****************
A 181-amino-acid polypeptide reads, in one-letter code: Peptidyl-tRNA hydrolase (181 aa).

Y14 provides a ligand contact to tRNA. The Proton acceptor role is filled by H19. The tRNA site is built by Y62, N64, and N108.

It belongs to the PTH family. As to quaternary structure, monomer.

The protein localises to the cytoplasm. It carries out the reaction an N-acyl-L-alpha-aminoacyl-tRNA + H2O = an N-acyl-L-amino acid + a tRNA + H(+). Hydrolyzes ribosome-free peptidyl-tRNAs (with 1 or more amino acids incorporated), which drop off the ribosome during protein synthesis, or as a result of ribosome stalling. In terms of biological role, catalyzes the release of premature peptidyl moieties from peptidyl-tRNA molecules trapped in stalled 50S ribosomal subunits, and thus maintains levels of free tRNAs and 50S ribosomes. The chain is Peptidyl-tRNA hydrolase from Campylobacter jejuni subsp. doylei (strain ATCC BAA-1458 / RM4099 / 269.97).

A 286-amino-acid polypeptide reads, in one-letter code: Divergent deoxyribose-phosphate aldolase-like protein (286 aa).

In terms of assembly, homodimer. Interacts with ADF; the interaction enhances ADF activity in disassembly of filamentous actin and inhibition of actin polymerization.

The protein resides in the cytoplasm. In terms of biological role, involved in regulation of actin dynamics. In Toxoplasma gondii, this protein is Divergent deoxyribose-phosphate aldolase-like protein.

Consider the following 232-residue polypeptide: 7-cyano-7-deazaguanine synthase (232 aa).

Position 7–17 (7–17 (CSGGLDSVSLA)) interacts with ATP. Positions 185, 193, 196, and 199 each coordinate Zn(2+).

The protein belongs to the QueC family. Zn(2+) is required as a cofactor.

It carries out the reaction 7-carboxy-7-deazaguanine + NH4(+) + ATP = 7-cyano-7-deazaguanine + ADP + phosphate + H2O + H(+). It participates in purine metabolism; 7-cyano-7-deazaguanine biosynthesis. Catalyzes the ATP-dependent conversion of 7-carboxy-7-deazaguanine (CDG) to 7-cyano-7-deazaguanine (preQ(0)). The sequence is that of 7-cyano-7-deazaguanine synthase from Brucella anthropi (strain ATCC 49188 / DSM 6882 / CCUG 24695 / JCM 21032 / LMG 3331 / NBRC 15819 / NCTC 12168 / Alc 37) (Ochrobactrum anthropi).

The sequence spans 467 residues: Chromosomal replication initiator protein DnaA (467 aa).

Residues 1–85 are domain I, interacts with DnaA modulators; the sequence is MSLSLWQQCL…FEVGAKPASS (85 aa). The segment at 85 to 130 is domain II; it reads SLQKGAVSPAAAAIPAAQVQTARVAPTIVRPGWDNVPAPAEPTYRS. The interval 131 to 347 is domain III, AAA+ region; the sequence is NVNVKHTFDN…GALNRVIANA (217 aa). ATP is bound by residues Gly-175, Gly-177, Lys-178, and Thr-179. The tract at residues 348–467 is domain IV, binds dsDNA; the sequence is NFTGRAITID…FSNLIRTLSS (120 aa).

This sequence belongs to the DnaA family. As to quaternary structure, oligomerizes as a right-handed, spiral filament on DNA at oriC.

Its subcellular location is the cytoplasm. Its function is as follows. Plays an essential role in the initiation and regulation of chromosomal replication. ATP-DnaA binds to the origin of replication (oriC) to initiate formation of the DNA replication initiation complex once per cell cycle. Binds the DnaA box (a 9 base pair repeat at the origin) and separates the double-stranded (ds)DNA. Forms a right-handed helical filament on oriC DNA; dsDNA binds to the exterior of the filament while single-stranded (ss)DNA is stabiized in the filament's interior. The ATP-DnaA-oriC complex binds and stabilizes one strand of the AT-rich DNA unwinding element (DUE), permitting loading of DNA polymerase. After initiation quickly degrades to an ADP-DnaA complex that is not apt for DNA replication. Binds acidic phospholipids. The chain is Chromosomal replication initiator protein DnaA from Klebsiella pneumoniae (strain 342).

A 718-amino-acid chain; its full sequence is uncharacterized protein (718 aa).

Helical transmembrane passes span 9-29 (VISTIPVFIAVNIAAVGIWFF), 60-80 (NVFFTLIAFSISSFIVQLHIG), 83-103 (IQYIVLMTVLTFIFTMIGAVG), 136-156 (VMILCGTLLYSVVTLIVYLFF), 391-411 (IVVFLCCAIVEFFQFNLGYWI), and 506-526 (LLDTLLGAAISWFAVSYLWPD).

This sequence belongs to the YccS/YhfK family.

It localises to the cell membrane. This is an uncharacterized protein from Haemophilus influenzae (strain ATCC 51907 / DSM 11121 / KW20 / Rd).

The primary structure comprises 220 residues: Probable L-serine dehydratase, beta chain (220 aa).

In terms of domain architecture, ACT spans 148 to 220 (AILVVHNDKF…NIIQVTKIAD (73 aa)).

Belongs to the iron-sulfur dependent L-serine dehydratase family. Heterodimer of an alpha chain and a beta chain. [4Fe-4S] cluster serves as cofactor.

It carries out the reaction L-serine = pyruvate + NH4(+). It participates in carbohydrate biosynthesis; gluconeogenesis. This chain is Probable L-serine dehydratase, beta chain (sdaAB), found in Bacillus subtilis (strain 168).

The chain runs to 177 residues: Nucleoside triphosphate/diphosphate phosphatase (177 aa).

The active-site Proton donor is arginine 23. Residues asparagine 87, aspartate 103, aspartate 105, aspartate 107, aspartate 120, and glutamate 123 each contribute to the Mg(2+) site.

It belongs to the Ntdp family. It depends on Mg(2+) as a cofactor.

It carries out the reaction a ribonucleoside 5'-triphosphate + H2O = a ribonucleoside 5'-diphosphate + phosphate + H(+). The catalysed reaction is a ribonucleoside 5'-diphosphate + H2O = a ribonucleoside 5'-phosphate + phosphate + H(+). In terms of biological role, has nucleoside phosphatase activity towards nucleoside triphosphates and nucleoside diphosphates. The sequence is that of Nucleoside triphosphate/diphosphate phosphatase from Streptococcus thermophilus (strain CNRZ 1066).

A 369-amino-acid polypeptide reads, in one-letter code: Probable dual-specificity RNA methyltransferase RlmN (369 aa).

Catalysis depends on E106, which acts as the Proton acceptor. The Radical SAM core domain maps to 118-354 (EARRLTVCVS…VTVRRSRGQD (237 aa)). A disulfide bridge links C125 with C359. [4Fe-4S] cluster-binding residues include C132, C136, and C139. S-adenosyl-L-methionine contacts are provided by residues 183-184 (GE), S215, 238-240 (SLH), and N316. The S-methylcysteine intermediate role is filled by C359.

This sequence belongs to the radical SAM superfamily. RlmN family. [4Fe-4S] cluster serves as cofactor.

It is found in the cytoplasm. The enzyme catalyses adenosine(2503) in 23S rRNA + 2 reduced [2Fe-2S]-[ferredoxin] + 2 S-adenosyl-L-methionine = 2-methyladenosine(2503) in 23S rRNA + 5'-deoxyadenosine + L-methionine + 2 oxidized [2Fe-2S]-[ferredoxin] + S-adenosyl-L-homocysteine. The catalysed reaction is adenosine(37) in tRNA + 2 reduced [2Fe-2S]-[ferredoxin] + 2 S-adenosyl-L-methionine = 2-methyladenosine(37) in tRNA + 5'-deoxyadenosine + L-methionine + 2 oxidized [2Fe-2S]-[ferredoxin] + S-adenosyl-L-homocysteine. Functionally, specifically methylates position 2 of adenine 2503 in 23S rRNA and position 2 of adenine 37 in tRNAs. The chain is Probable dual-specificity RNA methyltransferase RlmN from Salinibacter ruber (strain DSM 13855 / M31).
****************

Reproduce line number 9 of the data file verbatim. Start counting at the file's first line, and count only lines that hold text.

Position 7–17 (7–17 (CSGGLDSVSLA)) interacts with ATP. Positions 185, 193, 196, and 199 each coordinate Zn(2+).